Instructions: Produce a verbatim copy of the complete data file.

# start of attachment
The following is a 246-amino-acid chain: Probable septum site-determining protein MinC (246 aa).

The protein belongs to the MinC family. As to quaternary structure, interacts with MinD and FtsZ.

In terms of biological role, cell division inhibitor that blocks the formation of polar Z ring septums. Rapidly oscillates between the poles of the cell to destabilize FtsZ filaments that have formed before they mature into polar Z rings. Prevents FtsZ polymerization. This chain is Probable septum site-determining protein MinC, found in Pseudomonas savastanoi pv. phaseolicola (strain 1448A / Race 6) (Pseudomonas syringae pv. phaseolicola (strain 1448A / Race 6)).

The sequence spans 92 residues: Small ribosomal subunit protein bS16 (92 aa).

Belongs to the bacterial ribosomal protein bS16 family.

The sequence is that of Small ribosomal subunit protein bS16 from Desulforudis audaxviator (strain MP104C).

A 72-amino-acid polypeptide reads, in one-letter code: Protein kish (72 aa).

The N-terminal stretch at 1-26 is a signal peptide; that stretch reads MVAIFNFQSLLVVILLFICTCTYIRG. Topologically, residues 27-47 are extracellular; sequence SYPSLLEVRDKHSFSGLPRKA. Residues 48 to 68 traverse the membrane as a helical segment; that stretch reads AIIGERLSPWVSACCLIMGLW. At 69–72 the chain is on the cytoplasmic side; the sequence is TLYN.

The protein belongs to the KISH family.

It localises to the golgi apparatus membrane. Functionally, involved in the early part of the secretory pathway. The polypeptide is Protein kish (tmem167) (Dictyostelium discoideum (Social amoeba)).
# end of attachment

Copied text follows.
The following is a 246-amino-acid chain: Probable septum site-determining protein MinC (246 aa).

The protein belongs to the MinC family. As to quaternary structure, interacts with MinD and FtsZ.

In terms of biological role, cell division inhibitor that blocks the formation of polar Z ring septums. Rapidly oscillates between the poles of the cell to destabilize FtsZ filaments that have formed before they mature into polar Z rings. Prevents FtsZ polymerization. This chain is Probable septum site-determining protein MinC, found in Pseudomonas savastanoi pv. phaseolicola (strain 1448A / Race 6) (Pseudomonas syringae pv. phaseolicola (strain 1448A / Race 6)).

The sequence spans 92 residues: Small ribosomal subunit protein bS16 (92 aa).

Belongs to the bacterial ribosomal protein bS16 family.

The sequence is that of Small ribosomal subunit protein bS16 from Desulforudis audaxviator (strain MP104C).

A 72-amino-acid polypeptide reads, in one-letter code: Protein kish (72 aa).

The N-terminal stretch at 1-26 is a signal peptide; that stretch reads MVAIFNFQSLLVVILLFICTCTYIRG. Topologically, residues 27-47 are extracellular; sequence SYPSLLEVRDKHSFSGLPRKA. Residues 48 to 68 traverse the membrane as a helical segment; that stretch reads AIIGERLSPWVSACCLIMGLW. At 69–72 the chain is on the cytoplasmic side; the sequence is TLYN.

The protein belongs to the KISH family.

It localises to the golgi apparatus membrane. Functionally, involved in the early part of the secretory pathway. The polypeptide is Protein kish (tmem167) (Dictyostelium discoideum (Social amoeba)).